Defining the mobile wallet in different regions worldwide

By Shane Leahy, CEO of Tola Mobile.

Completing transactions directly through a mobile device has become an increasingly popular trend over the last three years, as consumers seek more convenient and secure ways to make payments.

This demand has paved the way for the emergence of various mobile payments technologies, from mobile wallets to the likes of Apple Pay and Android Pay, which are now used by smartphone owners globally.

As these solutions continue to garner use worldwide and amidst the growing preference amongst brands to offer alternative payment methods and communicate with customers instantly via mobile platforms, the global mobile payments market is now predicted to reach $3,388 billion by 2022.

These technologies have undoubtedly revolutionised payments for all consumers. However, it has had a particularly profound impact on the unbanked population living in countries across Africa, who can now use a mobile wallet to pay for goods and services, removing the need for physical cash or credit. Yet, due to varying stages of technological advancement, the way the mobile wallet is defined in the African market is significantly different to a mobile wallet in other regions.

Mobile Wallets in Africa and Other Regions

In Africa, the development of the mobile wallet has enabled a frictionless payment process, by allowing merchants to take payments directly from mobile operator provisioned wallets, where customers can deposit funds into their account and use to purchase goods.

However, the technology needed to utilise a mobile wallet in Africa and other regions is very different. For example, apps like Paypal and Google Wallet which allow customers to upload their credit or debit card details to their mobile and one-touch NFC payments from mobile software like Apple Pay have given consumers an alternative way to complete purchases. This can however be very limiting, with only certain merchants allowing customers to pay using NFC in-store, or Apple Pay online. It’s convenience makes it extremely appealing to the consumer, however unlike mobile wallets in Africa, the form of payments is essentially just a bank card payment from a connected bank account or credit card.

Customers wishing to pay via Apple Pay or Android Pay will have to spend a minimum of £500 to purchase a smartphone which can support the technology. In contrast, the only requirement to be able to conduct payments through a mobile wallet is owning a mobile phone with an operator. The menus used to complete these payments leverage a low-level service menu available on every phone connected to the GSM network. This means that even the most basic phone with no internet or data connection can be used to complete transactions. It is this simplicity which makes the mobile wallet so fitting for Africa’s current level of technological development, making it both secure and hugely empowering for consumers.

The rise of mobile money in Africa has been largely attributed to the significant growth of mPesa, a mobile phone based money transfer service which now has more than 30 million subscribers in countries such as including Ghana, Kenya and Mozambique. The growing integration between these operators and mobile wallet users has enabled a more seamless transfers of funds. What’s more, with physical bricks and mortar stores still present across some parts of the region, this form of mobile commerce does well to bridge the gap and provide a more stable means of conducting payments.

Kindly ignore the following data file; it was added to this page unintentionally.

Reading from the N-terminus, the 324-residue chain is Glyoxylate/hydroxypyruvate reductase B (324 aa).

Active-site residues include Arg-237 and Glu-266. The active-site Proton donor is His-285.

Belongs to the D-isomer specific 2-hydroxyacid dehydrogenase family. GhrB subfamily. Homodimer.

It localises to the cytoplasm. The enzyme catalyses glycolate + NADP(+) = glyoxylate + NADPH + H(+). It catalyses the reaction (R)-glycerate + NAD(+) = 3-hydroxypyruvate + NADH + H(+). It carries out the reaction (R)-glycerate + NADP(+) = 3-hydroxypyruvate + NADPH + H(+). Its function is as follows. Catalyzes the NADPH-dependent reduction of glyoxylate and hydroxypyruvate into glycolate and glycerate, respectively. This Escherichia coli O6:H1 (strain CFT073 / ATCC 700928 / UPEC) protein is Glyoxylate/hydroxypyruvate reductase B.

How Mobile Wallets Affect Merchants

In Africa, merchants are very aware they need resilience and continuity in order to both run and maintain their businesses effectively at lower costs. By skipping the “desktop generation” and going straight to mobile, Africa has supported its developing retail infrastructure by offering consumers the chance to complete transactions via carrier billing.

In regions like Europe, the acquisition of payments made through mobile devices is charged to the merchant at a much higher cost compared to those in Africa. This could therefore explain the relatively slow adoption rate of this technology across Western regions. Research from ACI Worldwide indicates this, stating that just one quarter (25%) of consumers in Spain use mobile payments, with only 17% in the US and 14% in the UK conducting payments through their mobiles.

The contrasting types of technology being applied to mobile wallets in Africa and in other regions are, in my view, clear representations of the different levels in technological development. That said, both versions present merchants and consumers with the opportunity to reap the benefits of strong customer service and a seamless payment process. In Europe and the US, specific regulations don’t allow for MNOs to operate mobile money wallets like they do in Africa, which could restrict its uptake across these areas of the world. However, with the continued acceleration of the use of mobile wallets across Africa, the region’s financial services landscape is doubtedly becoming fully inclusive and empowering for its consumers.

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